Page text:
A Guide To Conservative Care For Adult Flatfoot

Author(s): 
Patrick DeHeer, DPM, FACFAS, and Jessica Taulman, DPM

In recent years, the management of adult flatfoot has shifted from early surgical treatment to more conservative options for this commonly seen condition. Accordingly, these authors discuss the evaluation of adult flatfoot and enumerate various conservative methods to consider as initial treatment.

Adult flatfoot is a common problem we, as podiatrists, see every day. Without early identification of the problem, the flatfoot deformity can progress.

   There has been a shift in protocol over the years from surgical treatment early on in the diagnosis of adult flatfoot to a more valiant attempt at conservative treatment. In 1997, Sferra and Rosenberg stated that “conservative management is a critical part of initial treatment of posterior tibial tendon insufficiency, especially in patients with advanced age, sedentary lifestyle and medical comorbidities that preclude surgical intervention.”1

   In order to provide adequate treatment, whether it is surgical or conservative, to a patient with flatfoot, it is important to evaluate the patient clinically and radiographically to determine the cause of his or her flatfoot deformity. During the physical exam, the patient should stand during the observation. The physician should look for asymmetrical swelling, abduction of the forefoot and pes planus.

   One should perform the bilateral heel rise test. When the heels appear asymmetrical or there is not a complete heel rise, consider posterior tibial tendon dysfunction (PTTD). Also perform the single limb heel rise. Incomplete inversion of the heel on toe rise or difficulty performing this test should alert the practitioner to a problem with the posterior tibial tendon.

   During a seated exam, palpation of the tendon is necessary to evaluate soft tissue swelling and tenderness along the course of the tendon. To test motor strength, the podiatric physician should have the patient invert the foot against resistance with the foot plantarflexed to keep the tibialis anterior from substituting.2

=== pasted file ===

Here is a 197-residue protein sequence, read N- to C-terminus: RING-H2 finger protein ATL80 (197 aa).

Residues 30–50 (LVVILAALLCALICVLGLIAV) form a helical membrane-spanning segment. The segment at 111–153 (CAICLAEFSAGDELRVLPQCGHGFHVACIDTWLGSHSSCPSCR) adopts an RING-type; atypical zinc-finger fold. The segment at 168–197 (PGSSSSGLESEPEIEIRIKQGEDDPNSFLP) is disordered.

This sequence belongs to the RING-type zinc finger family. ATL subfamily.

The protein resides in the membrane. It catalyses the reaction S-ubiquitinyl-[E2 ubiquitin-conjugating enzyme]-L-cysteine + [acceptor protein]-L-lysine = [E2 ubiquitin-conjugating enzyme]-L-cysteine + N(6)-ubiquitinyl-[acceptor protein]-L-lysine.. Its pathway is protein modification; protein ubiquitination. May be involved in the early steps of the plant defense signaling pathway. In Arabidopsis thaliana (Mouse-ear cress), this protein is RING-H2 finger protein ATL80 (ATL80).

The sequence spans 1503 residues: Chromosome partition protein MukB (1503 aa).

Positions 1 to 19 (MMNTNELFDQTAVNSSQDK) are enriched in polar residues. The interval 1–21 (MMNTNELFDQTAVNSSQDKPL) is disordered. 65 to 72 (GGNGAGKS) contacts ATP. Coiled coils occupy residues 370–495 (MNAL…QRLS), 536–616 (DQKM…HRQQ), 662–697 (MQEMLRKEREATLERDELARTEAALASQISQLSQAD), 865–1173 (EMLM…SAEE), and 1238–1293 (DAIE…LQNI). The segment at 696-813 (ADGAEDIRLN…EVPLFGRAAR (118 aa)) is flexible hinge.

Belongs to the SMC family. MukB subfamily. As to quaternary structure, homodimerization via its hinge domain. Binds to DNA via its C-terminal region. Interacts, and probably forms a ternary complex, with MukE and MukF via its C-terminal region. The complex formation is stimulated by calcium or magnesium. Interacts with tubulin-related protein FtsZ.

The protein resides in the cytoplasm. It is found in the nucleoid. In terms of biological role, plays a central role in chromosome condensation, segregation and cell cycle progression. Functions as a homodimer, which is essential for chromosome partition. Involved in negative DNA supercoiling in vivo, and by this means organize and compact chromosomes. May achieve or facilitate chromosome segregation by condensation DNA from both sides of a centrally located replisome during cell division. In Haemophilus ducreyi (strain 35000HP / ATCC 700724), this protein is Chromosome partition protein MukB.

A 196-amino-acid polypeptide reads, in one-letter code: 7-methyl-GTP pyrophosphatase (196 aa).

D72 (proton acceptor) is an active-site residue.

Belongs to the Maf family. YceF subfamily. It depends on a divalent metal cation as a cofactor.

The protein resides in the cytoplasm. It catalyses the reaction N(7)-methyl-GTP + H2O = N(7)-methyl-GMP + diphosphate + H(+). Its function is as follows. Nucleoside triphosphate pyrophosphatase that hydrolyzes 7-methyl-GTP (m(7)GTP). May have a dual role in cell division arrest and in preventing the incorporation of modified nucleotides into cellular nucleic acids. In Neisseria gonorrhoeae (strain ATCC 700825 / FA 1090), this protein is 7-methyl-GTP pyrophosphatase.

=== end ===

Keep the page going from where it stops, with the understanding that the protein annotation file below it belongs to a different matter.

Radiographic evaluation reveals lateral subluxation of the talonavicular joint, an increase in the talo-first metatarsal angle and an increase in the divergence of the talus and calcaneus on the AP view. The lateral view will demonstrate plantarflexion of the talus, a decrease in the lateral talocalcaneal angle and collapse of the longitudinal arch. As the deformity progresses, the subtalar and talonavicular joints narrow. Ankle radiographs show arthritis and talar tilt in a longstanding deformity.3

   After clinically and radiographically evaluating the patient with a flatfoot deformity, it is important to distinguish between a flexible and rigid deformity. One can do this by evaluating the range of motion of the subtalar joint and perform the Hubscher maneuver (“Jack’s test”). If the arch cannot be recreated and the subtalar joint motion is limited, one must suspect a tarsal coalition or rigid flatfoot.

   After determining whether the flatfoot deformity is rigid or flexible, the clinician should further evaluate the flexible flatfoot to determine the level of involvement of the posterior tibial tendon (PTT). The PTT is often the culprit of flexible adult flatfoot. The tendon is located posterior to the axis of the tibiotalar joint and medial to the axis of the subtalar joint. It functions to plantarflex and invert the foot.4-6

   The PTT also creates a rigid lever during gait. When it is not functioning properly, the tendon is unable to form the rigid lever needed for gait and the forward propulsion of the gastroc-soleus complex acts at the midfoot, thus causing midfoot collapse.7,8 The PTT is injured by a combination of vascular insufficiency and the mechanical pulley of the tendon along the medial malleolus.

A Primer On PTTD Classifications

Johnson and Strom developed a PTTD classification system, which was later modified by Myerson to include stage IV.9,10

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